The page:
His tenure would be marked by the modernization and infrastructure development of Jamaica. Known to have never lost an Election, and the longest serving Prime Minister, his administration missed many glorious opportunities where he could have been the greatest to date, but that eluded him even as his tenure became pock marked with scandals and accusations of corruption.
Father time, and perhaps a feeling of not wanting to ‘overstay’ and risk an unblemished record of 4 Election victories, he stepped down to make way for the ultimate rise of Portia Lucretia Simpson-Miller, who subsequently became Jamaica’s first female Prime Minister, serving the first inherited term from March 2006 to September 2007. She lost her first contested Election to Bruce Golding. There is not much of note to brag about during this short period, so we move on.
Bruce Golding, Jamaica’s 8th Prime Minister, (2007- 2011) defied the odds, snatching victory from the jaws of defeat by unseating the far more popular Mrs. Simpson-Miller to take up residence at Jamaica House. His reign, which promised much, would be short-lived as it went down in a blaze of inglorious misfortune wrapped in the controversy of the Dudus debacle. He borrowed heavily from the Socialist planks of Mr. Manley’s, giving the people Free Health Care, and Education, to a certain extent. Before crashing out of office, the nation hung its hopes on him, especially when they saw how he took a pay cut, and imposed one on the members of his government, drove a car until it broke down instead of spending lavishly for a new one, and just seem to be a radical shift from the JLP of the past, which presided over a government for the rich though it talked loudly about defending the poor. His missteps on the West Kingston and Dudus saga forced him to resign, and make way for the rise of Andrew Michael Holness.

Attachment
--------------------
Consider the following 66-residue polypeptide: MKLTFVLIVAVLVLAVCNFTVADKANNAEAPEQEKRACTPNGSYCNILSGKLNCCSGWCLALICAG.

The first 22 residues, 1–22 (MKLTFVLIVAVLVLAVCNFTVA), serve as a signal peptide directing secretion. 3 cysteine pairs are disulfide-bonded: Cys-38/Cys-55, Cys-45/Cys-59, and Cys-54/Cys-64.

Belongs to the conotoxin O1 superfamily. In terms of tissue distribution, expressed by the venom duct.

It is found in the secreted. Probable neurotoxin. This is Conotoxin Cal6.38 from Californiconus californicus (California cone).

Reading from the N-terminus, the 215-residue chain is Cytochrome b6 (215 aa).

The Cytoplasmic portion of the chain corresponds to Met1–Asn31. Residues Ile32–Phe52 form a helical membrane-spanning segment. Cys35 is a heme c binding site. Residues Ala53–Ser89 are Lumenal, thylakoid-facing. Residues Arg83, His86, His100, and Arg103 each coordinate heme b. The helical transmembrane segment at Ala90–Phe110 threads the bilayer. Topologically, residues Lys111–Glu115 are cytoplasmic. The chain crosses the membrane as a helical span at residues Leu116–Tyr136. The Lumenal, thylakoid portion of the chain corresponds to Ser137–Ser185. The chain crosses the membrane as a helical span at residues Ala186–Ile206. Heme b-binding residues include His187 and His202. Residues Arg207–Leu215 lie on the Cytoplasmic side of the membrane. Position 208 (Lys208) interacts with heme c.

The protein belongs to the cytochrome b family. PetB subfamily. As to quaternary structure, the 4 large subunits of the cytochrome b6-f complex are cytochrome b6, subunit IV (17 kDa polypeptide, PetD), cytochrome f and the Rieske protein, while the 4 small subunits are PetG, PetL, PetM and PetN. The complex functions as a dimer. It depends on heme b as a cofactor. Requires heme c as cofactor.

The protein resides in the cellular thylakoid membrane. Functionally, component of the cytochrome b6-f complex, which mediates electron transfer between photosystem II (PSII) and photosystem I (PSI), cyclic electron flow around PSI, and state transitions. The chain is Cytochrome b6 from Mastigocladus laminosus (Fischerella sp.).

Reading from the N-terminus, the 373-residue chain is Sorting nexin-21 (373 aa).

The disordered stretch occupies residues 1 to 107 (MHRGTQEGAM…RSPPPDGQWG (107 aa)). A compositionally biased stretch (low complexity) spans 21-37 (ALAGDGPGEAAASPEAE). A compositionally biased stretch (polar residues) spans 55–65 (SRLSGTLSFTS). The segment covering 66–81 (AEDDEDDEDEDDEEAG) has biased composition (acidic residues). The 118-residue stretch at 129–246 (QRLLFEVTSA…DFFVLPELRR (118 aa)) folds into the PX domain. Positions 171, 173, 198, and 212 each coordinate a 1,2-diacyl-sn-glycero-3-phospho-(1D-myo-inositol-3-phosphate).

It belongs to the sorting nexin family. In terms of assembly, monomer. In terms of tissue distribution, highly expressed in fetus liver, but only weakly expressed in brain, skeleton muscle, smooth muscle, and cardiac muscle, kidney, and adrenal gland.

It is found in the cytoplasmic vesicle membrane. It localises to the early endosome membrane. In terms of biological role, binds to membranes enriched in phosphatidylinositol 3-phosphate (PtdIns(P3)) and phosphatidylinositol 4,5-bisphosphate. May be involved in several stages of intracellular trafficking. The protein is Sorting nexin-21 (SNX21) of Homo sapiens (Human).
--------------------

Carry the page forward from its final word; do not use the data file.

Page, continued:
Having been handed the leadership of the JLP and the office of PM by Mr. Golding, his went on to become the second shortest stint in office, losing the General Elections to Mrs. Simpson-Miller, who rose under her own mandate (2012-2016) before losing the last General Elections to the Second Coming of Andrew Holness.
Mrs. Simpson-Miller’s reign saw a steadying of the ship as it wended its way through turbulent financial waters. However, apparent divisiveness, arrogance, controversy and the likes, dogged the PNP and spilled over into government. There isn’t much else to write home about, and a lot of hope hanging on for the Second Term was dashed against a green stone promising prosperity.
Here we are today under the leadership of the ‘young’, green Andrew Holness waiting for the Jamaican ship to come in.
As noted, they all made contributions to the Jamaican society, but having to mark hard by credible world standards, they mostly failed to bring the Island where it ought to be; and none of them sought to make the kind of sacrifices that Michael Manley attempted to truly move the nation forward during his first tenure. Now we are a nation wallowing in blood and poor economic and social problems.
They all had opportunities, and good examples to follow to make Jamaica the kind of Island it has the potential to become. The causes of failure are probably as innumerable as the sands on our shores, but there is knowledge that better can and should be done to bring about the desirable changes to the nation.
I am Warren Johnson
Editor at Large, Mckoy’s News: the views expressed on this post are that of the writer and not that of Mckoy’s News.